He did ok that afternoon, eating grass and drinking water. His body temperature even came up to normal. I sat outside in the warm September sunshine with him that afternoon.
My husband was out of town so I set up the dog kennel in my bedroom for Rusty to spend the night inside where I could keep a close check on him all night. Tuesday morning I woke to the sound of Rusty grinding his teeth. I called the vet and they assured me that we just needed to give the medicine more time. His body temperature was dangerously low again, so I turned off our central air conditioning. I brought a space heater into my bedroom and sat on the floor with Rusty in my lap while the warm heat blew in our direction. It was blazing hot in my room, and his body temperature slowly rose again. As I was caring for him, I researched to see if there was anything else I could do for him. I found a recipe from a trusted goat mentor to treat a downed goat. After sending Noah to the grocery to pick up the items needed and preparing the downed goat recipe, I carried Rusty out to sit in the warm sunshine. I planned to feed him the recipe with a syringe, but as I settled into the chair while holding him, Rusty took his last breath before I could even try. I sat in the sunshine for a long time holding him, sobbing at the loss of my little buddy. I tried everything I knew, but it just wasn’t enough.
What I’ve learned about Goats:
Goats are not “easy”. They like to escape. Goats will over eat. They have a specific diet- one that does not include cans! Goats can get sick with pneumonia, upset stomach, a cold, and a plethora of worms. I also think goats are “easy”. I know, I’m contradicting myself. But it’s also true that goats are “easy” because IF you keep them fenced and pay attention to their health, you can have a lot of fun with goats! They have big personalities! You will fall in love with them and it will break your heart if you lose one.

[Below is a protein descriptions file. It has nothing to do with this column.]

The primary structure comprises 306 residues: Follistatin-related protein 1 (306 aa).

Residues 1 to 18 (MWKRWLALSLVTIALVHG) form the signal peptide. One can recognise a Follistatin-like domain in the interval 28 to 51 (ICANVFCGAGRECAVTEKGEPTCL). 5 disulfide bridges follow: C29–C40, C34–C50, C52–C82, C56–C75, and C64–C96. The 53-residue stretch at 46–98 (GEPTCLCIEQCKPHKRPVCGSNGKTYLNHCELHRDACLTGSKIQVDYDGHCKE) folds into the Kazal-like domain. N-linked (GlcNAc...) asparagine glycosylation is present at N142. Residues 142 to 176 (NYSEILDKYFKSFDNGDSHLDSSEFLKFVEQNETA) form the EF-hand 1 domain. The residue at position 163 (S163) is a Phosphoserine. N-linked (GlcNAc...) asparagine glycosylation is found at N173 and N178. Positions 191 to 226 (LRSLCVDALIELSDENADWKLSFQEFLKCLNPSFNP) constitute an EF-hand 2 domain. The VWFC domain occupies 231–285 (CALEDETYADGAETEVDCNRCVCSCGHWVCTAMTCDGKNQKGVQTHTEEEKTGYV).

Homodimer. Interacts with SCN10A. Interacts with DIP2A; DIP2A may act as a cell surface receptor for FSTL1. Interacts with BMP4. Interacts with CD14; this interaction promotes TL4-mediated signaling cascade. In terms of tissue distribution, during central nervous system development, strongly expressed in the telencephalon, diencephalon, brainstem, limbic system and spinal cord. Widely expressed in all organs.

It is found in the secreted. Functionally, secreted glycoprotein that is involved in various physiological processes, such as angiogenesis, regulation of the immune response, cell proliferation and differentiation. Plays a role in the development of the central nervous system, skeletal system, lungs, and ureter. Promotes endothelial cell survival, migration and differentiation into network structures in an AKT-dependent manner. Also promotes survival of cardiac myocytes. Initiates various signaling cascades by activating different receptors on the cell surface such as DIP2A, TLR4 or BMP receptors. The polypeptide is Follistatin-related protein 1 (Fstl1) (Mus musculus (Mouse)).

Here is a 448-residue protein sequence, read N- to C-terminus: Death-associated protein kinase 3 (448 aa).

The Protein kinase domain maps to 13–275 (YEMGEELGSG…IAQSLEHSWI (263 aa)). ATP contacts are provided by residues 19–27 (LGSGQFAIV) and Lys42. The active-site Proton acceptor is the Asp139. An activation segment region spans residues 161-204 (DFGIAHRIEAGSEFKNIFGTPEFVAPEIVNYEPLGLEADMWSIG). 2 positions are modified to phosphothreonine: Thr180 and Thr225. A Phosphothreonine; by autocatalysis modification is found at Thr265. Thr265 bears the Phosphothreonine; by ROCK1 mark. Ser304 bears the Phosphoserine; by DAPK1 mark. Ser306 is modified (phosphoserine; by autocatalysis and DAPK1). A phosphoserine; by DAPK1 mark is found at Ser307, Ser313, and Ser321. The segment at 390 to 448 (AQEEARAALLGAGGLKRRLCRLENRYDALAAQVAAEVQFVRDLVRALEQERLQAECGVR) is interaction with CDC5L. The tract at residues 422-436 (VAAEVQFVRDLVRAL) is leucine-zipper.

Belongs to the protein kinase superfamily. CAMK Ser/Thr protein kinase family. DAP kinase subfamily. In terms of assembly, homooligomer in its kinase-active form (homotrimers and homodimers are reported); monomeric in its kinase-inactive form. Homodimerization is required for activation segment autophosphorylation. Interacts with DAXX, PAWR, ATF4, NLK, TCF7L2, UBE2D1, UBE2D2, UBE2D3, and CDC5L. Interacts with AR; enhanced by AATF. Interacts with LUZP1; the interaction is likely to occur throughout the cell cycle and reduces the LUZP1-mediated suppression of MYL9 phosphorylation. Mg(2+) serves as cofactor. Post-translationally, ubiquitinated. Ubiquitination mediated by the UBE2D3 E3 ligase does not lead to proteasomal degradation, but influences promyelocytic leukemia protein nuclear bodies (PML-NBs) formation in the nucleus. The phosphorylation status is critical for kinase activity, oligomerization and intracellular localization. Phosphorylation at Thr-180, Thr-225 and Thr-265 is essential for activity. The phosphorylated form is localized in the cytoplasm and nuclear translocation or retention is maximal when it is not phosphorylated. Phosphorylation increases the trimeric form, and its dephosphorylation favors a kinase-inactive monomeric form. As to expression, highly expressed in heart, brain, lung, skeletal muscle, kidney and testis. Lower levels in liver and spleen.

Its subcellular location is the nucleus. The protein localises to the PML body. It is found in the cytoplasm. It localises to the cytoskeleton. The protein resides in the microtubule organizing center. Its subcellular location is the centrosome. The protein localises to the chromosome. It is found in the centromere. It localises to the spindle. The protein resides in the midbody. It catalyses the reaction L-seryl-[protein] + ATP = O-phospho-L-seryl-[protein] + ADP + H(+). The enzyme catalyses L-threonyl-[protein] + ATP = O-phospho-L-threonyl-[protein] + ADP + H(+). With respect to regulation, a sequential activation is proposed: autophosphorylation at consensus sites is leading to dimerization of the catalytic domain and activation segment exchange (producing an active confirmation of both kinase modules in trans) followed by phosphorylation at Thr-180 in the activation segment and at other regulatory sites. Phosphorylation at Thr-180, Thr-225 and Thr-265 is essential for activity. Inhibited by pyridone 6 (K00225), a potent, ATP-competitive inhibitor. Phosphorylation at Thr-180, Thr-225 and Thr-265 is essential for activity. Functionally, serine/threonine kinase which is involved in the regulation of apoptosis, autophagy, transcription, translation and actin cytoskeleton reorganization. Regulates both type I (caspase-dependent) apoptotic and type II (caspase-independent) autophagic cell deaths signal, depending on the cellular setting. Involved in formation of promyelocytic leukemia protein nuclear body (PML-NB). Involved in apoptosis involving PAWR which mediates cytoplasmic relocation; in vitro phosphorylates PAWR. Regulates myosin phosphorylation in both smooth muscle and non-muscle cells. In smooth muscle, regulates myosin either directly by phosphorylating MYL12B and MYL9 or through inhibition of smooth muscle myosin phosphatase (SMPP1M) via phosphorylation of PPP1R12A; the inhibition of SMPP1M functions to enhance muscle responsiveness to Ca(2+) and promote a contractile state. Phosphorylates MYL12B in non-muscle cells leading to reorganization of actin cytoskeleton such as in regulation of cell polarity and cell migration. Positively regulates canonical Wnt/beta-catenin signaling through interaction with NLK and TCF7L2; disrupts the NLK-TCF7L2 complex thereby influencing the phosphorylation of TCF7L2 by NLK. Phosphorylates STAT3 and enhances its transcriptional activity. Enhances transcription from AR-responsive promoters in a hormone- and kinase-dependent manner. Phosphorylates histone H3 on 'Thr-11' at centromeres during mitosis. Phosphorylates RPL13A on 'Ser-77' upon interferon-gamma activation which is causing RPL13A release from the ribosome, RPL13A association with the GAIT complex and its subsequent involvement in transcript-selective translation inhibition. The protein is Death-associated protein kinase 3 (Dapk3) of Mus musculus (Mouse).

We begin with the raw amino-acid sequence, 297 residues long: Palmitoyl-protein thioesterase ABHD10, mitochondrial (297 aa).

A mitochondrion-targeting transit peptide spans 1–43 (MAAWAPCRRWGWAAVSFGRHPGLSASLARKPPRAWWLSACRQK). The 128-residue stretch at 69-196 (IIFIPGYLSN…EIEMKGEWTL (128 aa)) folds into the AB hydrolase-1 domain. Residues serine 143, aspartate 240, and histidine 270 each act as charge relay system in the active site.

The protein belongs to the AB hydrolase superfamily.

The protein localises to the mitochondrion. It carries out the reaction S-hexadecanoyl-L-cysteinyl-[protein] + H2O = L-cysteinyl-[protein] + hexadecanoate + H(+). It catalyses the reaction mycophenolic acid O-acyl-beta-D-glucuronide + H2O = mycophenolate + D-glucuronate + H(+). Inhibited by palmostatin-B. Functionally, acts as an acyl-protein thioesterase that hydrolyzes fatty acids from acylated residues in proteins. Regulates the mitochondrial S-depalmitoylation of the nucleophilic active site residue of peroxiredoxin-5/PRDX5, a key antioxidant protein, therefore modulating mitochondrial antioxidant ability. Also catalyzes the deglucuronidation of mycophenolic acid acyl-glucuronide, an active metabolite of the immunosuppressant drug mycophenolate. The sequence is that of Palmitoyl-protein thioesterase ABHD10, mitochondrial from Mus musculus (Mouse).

There is a lot more to caring for goats than just keeping them fenced and providing water. You need to be aware of what is normal for each goat. When sickness comes, they can die so quickly.
I lost Rusty in September and it has taken me 5 months to write about it. I mourned the loss of that little goat almost as much as his stall mate Gracie. She cried for days. She and I helped each other through the loss of little Rusty.
His little life was not a waste. I learned so much in the time that I cared for him. I am extra aware of the signs and symptoms of sickness in my goats. Losing Rusty probably saved my whole herd. After he died, I treated the entire herd for worms. ( I know you are not “supposed” to do that, but I couldn’t bear the idea of losing another while waiting to see if anyone else got sick.) I have collected and printed a whole binder of information for treating a wide range of goat illnesses. I spend time every day assessing the condition of my goats. I know I am not fully prepared, and I will probably make mistakes, but I feel much more prepared for sickness should it darken our barn doors again.